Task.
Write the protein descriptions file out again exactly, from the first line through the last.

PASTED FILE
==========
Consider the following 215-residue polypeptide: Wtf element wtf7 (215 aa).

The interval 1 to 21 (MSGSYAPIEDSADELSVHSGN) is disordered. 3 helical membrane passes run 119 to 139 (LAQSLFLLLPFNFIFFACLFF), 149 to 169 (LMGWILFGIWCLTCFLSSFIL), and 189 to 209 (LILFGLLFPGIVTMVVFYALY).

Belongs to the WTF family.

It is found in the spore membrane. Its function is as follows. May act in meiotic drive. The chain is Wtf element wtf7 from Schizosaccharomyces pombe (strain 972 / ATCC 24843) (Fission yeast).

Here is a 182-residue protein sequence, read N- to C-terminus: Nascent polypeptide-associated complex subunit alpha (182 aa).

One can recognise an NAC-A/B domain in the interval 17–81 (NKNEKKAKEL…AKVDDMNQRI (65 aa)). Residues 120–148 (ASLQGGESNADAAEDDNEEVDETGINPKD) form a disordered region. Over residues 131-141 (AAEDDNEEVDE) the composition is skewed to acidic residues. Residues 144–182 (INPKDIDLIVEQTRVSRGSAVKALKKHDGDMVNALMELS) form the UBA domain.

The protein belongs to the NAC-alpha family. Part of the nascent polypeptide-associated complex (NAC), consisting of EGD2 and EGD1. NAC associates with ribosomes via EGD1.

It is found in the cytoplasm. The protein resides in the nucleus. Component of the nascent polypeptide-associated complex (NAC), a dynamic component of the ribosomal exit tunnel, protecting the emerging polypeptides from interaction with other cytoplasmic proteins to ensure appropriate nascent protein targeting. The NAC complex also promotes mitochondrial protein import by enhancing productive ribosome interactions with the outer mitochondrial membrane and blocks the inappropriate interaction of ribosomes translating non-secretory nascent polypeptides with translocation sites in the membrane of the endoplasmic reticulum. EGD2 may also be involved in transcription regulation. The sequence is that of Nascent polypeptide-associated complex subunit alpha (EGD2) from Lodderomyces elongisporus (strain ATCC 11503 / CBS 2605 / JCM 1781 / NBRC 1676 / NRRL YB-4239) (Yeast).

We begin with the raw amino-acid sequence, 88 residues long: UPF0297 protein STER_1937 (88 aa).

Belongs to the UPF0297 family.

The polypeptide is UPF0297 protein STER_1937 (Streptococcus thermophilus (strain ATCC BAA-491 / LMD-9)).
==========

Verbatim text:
Consider the following 215-residue polypeptide: Wtf element wtf7 (215 aa).

The interval 1 to 21 (MSGSYAPIEDSADELSVHSGN) is disordered. 3 helical membrane passes run 119 to 139 (LAQSLFLLLPFNFIFFACLFF), 149 to 169 (LMGWILFGIWCLTCFLSSFIL), and 189 to 209 (LILFGLLFPGIVTMVVFYALY).

Belongs to the WTF family.

It is found in the spore membrane. Its function is as follows. May act in meiotic drive. The chain is Wtf element wtf7 from Schizosaccharomyces pombe (strain 972 / ATCC 24843) (Fission yeast).

Here is a 182-residue protein sequence, read N- to C-terminus: Nascent polypeptide-associated complex subunit alpha (182 aa).

One can recognise an NAC-A/B domain in the interval 17–81 (NKNEKKAKEL…AKVDDMNQRI (65 aa)). Residues 120–148 (ASLQGGESNADAAEDDNEEVDETGINPKD) form a disordered region. Over residues 131-141 (AAEDDNEEVDE) the composition is skewed to acidic residues. Residues 144–182 (INPKDIDLIVEQTRVSRGSAVKALKKHDGDMVNALMELS) form the UBA domain.

The protein belongs to the NAC-alpha family. Part of the nascent polypeptide-associated complex (NAC), consisting of EGD2 and EGD1. NAC associates with ribosomes via EGD1.

It is found in the cytoplasm. The protein resides in the nucleus. Component of the nascent polypeptide-associated complex (NAC), a dynamic component of the ribosomal exit tunnel, protecting the emerging polypeptides from interaction with other cytoplasmic proteins to ensure appropriate nascent protein targeting. The NAC complex also promotes mitochondrial protein import by enhancing productive ribosome interactions with the outer mitochondrial membrane and blocks the inappropriate interaction of ribosomes translating non-secretory nascent polypeptides with translocation sites in the membrane of the endoplasmic reticulum. EGD2 may also be involved in transcription regulation. The sequence is that of Nascent polypeptide-associated complex subunit alpha (EGD2) from Lodderomyces elongisporus (strain ATCC 11503 / CBS 2605 / JCM 1781 / NBRC 1676 / NRRL YB-4239) (Yeast).

We begin with the raw amino-acid sequence, 88 residues long: UPF0297 protein STER_1937 (88 aa).

Belongs to the UPF0297 family.

The polypeptide is UPF0297 protein STER_1937 (Streptococcus thermophilus (strain ATCC BAA-491 / LMD-9)).